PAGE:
The state Supreme Court threw out maps passed last year by lawmakers, finding that the plans were unconstitutional because they weren't balanced by population. Lawmakers tried, and failed again, during the 2013 General Assembly to get new legislative boundaries passed.

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Regional
9:58 am
Wed July 10, 2013

Funds Raised to Bring Replica of Vietnam Veterans Memorial Wall to Southern Indiana

The Wall That Heals will come to Grandview, Indiana, Sept. 11-15.
Credit www.vvmf.org/twth

A Spencer County, Indiana, man hopes a replica version of the Vietnam Veterans Memorial Wall will bring healing to those in the region who served in that war.

Frank Richey was in the Army for twenty years, including tours in Vietnam in 1969 and 1970. Richey has led the effort to bring to the southern Indiana region a traveling replica of the Vietnam Wall known as "The Wall That Heals."

Richey and a small committee of family members and supporters have raised over $10,000 to pay for the costs associated with bringing the replica wall to the town of Grandview, Indiana.

Richey hopes Vietnam veterans and their family members from southern Indiana and northwestern Kentucky will come to Grandview this fall to see the exhibit.

“That’s what this traveling wall is for. It’s for people who can’t actually make it to Washington D.C. to see the real wall,” said Richey.

You can learn more about The Wall That Heals by clicking here.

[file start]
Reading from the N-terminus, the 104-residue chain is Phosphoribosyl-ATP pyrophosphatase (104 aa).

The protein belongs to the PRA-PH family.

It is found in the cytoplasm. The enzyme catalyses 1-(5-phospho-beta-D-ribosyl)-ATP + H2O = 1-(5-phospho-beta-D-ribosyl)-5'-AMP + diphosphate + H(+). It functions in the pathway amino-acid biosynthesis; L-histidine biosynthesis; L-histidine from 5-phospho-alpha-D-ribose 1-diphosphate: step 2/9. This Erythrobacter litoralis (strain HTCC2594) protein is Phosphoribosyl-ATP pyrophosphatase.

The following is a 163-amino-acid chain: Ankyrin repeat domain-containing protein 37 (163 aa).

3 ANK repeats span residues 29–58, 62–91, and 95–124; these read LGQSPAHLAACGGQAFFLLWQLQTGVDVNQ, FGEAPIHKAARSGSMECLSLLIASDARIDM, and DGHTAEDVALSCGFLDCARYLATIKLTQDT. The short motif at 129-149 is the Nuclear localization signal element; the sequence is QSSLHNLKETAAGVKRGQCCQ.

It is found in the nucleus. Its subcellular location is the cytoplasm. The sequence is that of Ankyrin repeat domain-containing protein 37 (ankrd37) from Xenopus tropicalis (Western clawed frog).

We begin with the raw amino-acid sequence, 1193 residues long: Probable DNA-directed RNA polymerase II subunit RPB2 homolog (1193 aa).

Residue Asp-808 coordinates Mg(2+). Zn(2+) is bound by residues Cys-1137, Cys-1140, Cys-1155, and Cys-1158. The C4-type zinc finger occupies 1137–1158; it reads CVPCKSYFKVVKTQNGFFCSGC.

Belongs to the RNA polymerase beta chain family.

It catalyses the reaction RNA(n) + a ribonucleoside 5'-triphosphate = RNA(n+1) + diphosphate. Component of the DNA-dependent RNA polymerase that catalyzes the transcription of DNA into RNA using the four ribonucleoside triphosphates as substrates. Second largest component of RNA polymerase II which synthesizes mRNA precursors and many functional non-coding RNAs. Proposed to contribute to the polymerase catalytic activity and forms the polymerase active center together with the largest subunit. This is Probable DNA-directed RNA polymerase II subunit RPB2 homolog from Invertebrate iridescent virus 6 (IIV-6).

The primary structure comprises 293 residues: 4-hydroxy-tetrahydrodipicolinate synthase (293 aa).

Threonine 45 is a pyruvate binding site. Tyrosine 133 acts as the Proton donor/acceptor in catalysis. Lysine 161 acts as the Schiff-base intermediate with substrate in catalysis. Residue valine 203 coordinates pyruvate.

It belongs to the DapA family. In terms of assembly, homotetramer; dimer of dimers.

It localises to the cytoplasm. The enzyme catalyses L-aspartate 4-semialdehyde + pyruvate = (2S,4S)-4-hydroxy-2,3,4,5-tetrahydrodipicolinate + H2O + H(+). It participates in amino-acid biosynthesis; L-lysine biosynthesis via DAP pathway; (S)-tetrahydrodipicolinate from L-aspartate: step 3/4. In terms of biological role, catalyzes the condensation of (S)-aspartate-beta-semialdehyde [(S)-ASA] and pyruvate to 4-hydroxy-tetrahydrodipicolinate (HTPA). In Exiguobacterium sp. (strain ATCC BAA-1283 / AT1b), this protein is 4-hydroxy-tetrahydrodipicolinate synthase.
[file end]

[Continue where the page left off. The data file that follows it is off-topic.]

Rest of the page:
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Politics
2:27 pm
Mon July 8, 2013

Meade County Democrat Eyes Seat Held by U.S. Rep. Brett Guthrie of Bowling Green

A Meade County Democrat with nearly 30 years of military experience is entering Kentucky's Second District Congressional campaign.

Retired U.S. Army Major Ron Leach wants to win the seat currently held by Bowling Green Republican Brett Guthrie. Leach told WKU Public Radio he believes the majority of Kentuckians are "being left behind" by a Congress more interested in partisanship than solving problems.

He was asked how he would describe the kind of campaign he hopes to run.

"It's not left, it's not right. You know, the idea that we need leaders and not looters, that we need a Kentucky and an America that works, and works for all of us. That we need a functioning government that represents all Kentuckians---that's not left or right, and that's not partisan," said Leach, who also served eight years in the National Guard.